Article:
I follow the hon. Member for Faversham (Mr. Moate) only in that I also believe that a wrong decision was taken—taken in the wrong way at the wrong time in parliamentary terms—to build the car park which we are now topping and tailing in the debate.
I must say, if I can do so and still remain within the rules of order, that this is a fatuous debate. It seems absurd at a time of national crisis—the greatest economic crisis in my lifetime—to debate whether we should spend £100,000 on an imitation Tudor fountain in the centre of New Palace Yard which has had to be reconstructed as a new shrine and citadel for the motor car which we shall not be using much longer because of the economic crisis.
We all have to render to our constituents some accounting for the time that we spend here and for what we say in our debates. I do not relish going back and telling my constituents this coming weekend that the House of Commons spent as much time debating the fountain in New Palace Yard as it did on the problem of prices earlier. We are told that Nero fiddled while Rome burned. He played his fiddle perhaps for the amusement of the populace. We are deciding in this debate whether and where to play our fountains.
I want to refer to the whole question of what is to be done with New Palace Yard and to comment on the recommendations by the Services Committee, but without taking them as seriously as did the hon. Member for Faversham.
New Palace Yard is not a great thing of beauty at the moment. I did not recognise the idyllic picture of taxis coming in and going out, of hon. Members coming back from speaking engagements in their constituencies, and the hub of the Commonwealth and Empire being reflected at five minutes to ten o'clock as hon. Members arrive in their carriages, and so on, to take part in debates.
New Palace Yard is somewhat unimpressive at the moment. But I agree with the hon. Member for Faversham that it provided space for 220 cars and that, even at the height of the works which have been going on, it has seemed fairly easy for most hon. Members who came in cars to find parking spaces when space was very restricted. If one could not get into New Palace Yard, one could park by the House of Lords or across the road in Broad Sanctuary. It therefore seems absurd, looking ahead 10 or 20 years when fewer people will be using motor cars in the city centre, to spend £2½ million on a five-storey car park for 600 motor cars. The motor car is being forced into retreat in our cities, and our policies will have to reflect that situation. Therefore, it is the height of absurdity to spend that money here.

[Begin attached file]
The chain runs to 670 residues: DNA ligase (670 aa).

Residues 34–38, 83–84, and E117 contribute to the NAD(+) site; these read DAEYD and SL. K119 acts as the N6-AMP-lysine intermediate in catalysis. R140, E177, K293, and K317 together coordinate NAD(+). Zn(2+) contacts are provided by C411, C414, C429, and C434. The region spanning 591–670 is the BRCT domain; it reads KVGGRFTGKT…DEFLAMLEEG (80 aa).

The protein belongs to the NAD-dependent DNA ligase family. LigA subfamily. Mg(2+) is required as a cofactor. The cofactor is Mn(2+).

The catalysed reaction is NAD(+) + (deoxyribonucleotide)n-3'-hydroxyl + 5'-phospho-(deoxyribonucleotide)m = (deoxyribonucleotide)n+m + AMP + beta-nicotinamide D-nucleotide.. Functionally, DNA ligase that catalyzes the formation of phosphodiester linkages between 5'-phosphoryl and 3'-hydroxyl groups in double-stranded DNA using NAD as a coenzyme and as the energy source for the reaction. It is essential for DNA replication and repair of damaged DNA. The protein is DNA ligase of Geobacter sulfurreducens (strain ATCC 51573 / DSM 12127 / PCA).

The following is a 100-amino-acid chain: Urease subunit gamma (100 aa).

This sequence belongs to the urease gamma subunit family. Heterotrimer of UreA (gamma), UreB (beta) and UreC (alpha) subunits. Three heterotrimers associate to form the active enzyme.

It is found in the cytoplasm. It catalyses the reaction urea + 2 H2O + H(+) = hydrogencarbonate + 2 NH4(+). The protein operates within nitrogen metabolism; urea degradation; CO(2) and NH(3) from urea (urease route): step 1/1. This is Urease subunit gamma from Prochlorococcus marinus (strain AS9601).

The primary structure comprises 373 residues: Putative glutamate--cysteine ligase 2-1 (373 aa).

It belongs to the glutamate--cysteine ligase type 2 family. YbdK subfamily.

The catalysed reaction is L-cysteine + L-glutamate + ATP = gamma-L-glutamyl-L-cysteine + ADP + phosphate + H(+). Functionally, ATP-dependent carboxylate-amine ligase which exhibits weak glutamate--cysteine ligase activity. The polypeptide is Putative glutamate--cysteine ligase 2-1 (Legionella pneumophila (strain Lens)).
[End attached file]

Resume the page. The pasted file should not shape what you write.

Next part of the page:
I have one suggestion to make to the Minister. We should use part of New Palace Yard for recreation. No sport, with the exception of chess, has been practised in the Palace of Westminster since Tudor times when the fountain was constructed. I believe that tennis balls dating from the reign of Henry VIII were found in the beams of Westminster Hall when it was reconstructed. Clearly the game of royal tennis was played in Westminster Hall, probably to the better health of those who frequented the Palace, until at least the end of Tudor times. I suggest that we should put two tennis courts in the middle of New Palace Yard. Hon. Members would then not need to go as the pensioners of Westminster School tennis courts down the road to which we are allowed access once a week. We should attempt to keep ourselves fit by playing tennis, for example, and discover that there are more things for which one's right arm can be used than in other places of recreation in this building.
A cobbled surface to New Palace Yard is no great thing. I think that we should put it to some use. Hon. Members would do a good deal better keeping fit playing tennis all the year round, as they could, for an insignificant amount of expenditure by the Government at this stage rather than having this curious landscaped effect that simply pretends at the end of the day that there is not an enormous car park beneath.
I should like to know whether any assessment has been made by the Government, in the light of the changed economic situation that we now face—our changed expectations of oil consumption over the next 10 to 30 years—about the use of motor cars by hon. Members. How many hon. Members will be coming into the Palace of Westminster in motor cars in 10 to 30 years? Are the estimates on which the Government are now working those which were put before the House briefly and unsatisfactorily when the decision to build the car park was first taken?
I do not believe that this is a very good use of parliamentary time. I dissent from my right hon. Friend the Member for Sowerby (Mr. Houghton) at least in that. It does not seem to me that the time between seven and 10 o'clock at night should be used for this purpose. It seems the most absurd comment on current events since Louis XVI entered "Nothing" in his diary on the day of the storming of the Bastille.